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Re: McAfee Anti Virus V4.5.1 SP1
From: Nick FitzGerald <nick () virus-l demon co uk>
Date: Fri, 28 Nov 2003 10:37:30 +1300

"Mike" <mjcarter () ihug co nz> wrote:

I have a question and  I can't get an answer from the vendor, their support
is not free for this question.

It should be.

Any antivirus tech-support folk who cannot answer this off the top of 
their head should not be employed in AV tech-support...

We have had 3 or 4 machines come up infected with Nachi today ...

Were they "actively infected" or simply had Nachi .EXEs on them?

... but the on
access scanner didn't pick it up. Carrying out a full system scan did pick
it up.

I'll hazard that this is because your on-access scanner is only 
intercepting file-open style accesses, whereas the on-demand scanner 
was set to look at all files.  For the on-access scanner to "see" the 
Nachi .EXEs they would have had to be "opened", either by some process 
trying to read them or to execute them.  Alternately, if the on-access 
scanner can be set to scan on modify and/or on file-close operations, 
it should have detected the files after the remote process infecting 
those machines closed the files.

I found the infected machines by going through Black Ice logs on my local
machine that showed RPC scans and then connecting to the remote machine's
C:\winnt\system32\wins directory and scanning the dllhost.exe and
svchost.exe files.

So the machines actually became actively infected?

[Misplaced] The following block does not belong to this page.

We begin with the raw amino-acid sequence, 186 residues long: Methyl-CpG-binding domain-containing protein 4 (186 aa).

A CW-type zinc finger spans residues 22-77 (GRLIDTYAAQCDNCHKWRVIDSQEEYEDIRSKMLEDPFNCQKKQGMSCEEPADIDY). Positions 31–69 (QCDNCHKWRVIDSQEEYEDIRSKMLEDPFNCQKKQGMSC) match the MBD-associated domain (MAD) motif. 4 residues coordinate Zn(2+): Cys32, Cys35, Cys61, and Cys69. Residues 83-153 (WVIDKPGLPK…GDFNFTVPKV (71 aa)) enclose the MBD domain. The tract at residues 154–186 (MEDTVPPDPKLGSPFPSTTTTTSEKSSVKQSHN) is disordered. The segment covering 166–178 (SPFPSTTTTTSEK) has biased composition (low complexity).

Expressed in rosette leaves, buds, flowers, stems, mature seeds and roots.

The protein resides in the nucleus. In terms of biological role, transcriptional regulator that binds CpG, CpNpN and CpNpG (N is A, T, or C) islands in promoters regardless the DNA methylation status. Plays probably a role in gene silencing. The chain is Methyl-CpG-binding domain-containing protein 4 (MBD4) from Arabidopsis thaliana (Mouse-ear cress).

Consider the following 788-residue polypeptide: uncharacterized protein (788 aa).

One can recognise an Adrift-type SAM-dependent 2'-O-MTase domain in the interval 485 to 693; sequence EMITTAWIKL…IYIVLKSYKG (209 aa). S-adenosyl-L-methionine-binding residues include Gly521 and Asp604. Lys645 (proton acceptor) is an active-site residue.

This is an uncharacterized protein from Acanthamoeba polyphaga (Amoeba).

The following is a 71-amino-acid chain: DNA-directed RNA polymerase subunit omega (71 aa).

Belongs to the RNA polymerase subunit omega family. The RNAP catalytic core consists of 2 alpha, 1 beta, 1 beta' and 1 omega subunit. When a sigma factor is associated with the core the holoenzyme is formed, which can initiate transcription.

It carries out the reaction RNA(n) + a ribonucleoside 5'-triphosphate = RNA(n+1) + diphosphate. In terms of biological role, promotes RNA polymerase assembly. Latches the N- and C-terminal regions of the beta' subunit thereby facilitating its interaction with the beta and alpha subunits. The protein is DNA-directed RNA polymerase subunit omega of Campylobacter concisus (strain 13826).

Could the copies of McAfee on the infected machines detect the virus at 
all?  For the machines to be actively infected their on-access scanner 
would have had to fail entirely which most likely would be because it 
was disabled, had not updated its .DEF files in ages or something had 
gone badly wrong during an update.

I don't have access to any kind of network scanner, our security policy
doesn't allow me to use them (I'm just a field ops support person).

Anyway... I'm trying to figure out why McAfee on access scanner isn't
picking these files up but the full system scan is. There is no difference
in the setup we have between on access or full scan.

Hmmmmm -- that suggests that the machines should not have been able to 
become actively infected, but that they could become hosts of Nachi's 
files as an on-access scanner cannot prevent the files being created 
(but should prevent access to them once they are created and closed
-- that is, after they are written and before they can be executed).

Everything is up to date, including the MS patch levels, but that's another

Excuse me, but that claim must be false.

_If_ the Windows patches are up to date then the machine cannot be 
vulnerable to Nachi infection.  This suggests that you are using a far 
from accurate method of determining patch currency.

Is there another variant that might be stopping the on access scanner ???

Any ideas?

There is one final possibility, yes.  IIRC, by default McAfee has its 
heuristics enabled for system (on-demand) scans but not for on-access 
scans.  A Nachi variant that is sufficiently different from the 
original that the McAfee's Nachi definition won't detect it "straight 
up" may be detected by heuristics, but that should be evident in the 
actual detection report.  Precisely how I cannot say, but the on-demand 
scanner detecting a new, possible Nachi variant with its heuristics 
should produce a different literal report than when it detects an 
existing, known Nachi sample.  If you have the latter to compare with 
you should be able to tell for yourself...

_Finally_, these machines had to have become infected from somewhere.  
Either you have another infected machine somewhere on your network or a 
hole in your perimeter defences allowing bad stuff from the outside 
into where it ought not be...

Nick FitzGerald
Computer Virus Consulting Ltd.
Ph/FAX: +64 3 3529854


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